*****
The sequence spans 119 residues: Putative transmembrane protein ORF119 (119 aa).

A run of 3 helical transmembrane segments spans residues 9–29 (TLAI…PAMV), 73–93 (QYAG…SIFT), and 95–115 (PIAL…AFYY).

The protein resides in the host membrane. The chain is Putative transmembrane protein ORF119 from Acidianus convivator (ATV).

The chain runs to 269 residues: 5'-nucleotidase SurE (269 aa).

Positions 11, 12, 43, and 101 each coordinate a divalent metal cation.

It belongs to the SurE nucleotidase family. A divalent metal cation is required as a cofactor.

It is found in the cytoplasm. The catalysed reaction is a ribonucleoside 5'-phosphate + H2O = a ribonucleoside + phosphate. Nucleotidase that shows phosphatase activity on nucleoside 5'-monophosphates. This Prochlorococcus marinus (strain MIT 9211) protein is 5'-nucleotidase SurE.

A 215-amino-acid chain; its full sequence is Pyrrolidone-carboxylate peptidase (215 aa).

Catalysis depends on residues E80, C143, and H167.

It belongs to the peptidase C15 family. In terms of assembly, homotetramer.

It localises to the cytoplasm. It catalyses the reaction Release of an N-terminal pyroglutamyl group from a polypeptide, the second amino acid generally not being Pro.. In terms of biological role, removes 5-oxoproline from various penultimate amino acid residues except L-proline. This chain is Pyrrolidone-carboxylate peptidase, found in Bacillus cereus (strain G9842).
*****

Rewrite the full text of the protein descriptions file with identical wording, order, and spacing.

The sequence spans 119 residues: Putative transmembrane protein ORF119 (119 aa).

A run of 3 helical transmembrane segments spans residues 9–29 (TLAI…PAMV), 73–93 (QYAG…SIFT), and 95–115 (PIAL…AFYY).

The protein resides in the host membrane. The chain is Putative transmembrane protein ORF119 from Acidianus convivator (ATV).

The chain runs to 269 residues: 5'-nucleotidase SurE (269 aa).

Positions 11, 12, 43, and 101 each coordinate a divalent metal cation.

It belongs to the SurE nucleotidase family. A divalent metal cation is required as a cofactor.

It is found in the cytoplasm. The catalysed reaction is a ribonucleoside 5'-phosphate + H2O = a ribonucleoside + phosphate. Nucleotidase that shows phosphatase activity on nucleoside 5'-monophosphates. This Prochlorococcus marinus (strain MIT 9211) protein is 5'-nucleotidase SurE.

A 215-amino-acid chain; its full sequence is Pyrrolidone-carboxylate peptidase (215 aa).

Catalysis depends on residues E80, C143, and H167.

It belongs to the peptidase C15 family. In terms of assembly, homotetramer.

It localises to the cytoplasm. It catalyses the reaction Release of an N-terminal pyroglutamyl group from a polypeptide, the second amino acid generally not being Pro.. In terms of biological role, removes 5-oxoproline from various penultimate amino acid residues except L-proline. This chain is Pyrrolidone-carboxylate peptidase, found in Bacillus cereus (strain G9842).